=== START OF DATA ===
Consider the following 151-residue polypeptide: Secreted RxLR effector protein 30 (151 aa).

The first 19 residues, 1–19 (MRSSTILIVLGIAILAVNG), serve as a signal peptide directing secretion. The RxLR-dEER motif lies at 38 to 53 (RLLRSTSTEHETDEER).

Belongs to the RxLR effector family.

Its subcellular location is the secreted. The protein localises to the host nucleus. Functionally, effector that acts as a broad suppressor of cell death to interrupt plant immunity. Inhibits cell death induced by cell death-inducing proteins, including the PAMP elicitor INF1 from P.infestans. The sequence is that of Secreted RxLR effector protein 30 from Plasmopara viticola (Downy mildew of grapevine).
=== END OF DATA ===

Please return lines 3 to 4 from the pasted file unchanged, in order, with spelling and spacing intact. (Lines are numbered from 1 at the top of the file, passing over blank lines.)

Belongs to the RxLR effector family.

Its subcellular location is the secreted. The protein localises to the host nucleus. Functionally, effector that acts as a broad suppressor of cell death to interrupt plant immunity. Inhibits cell death induced by cell death-inducing proteins, including the PAMP elicitor INF1 from P.infestans. The sequence is that of Secreted RxLR effector protein 30 from Plasmopara viticola (Downy mildew of grapevine).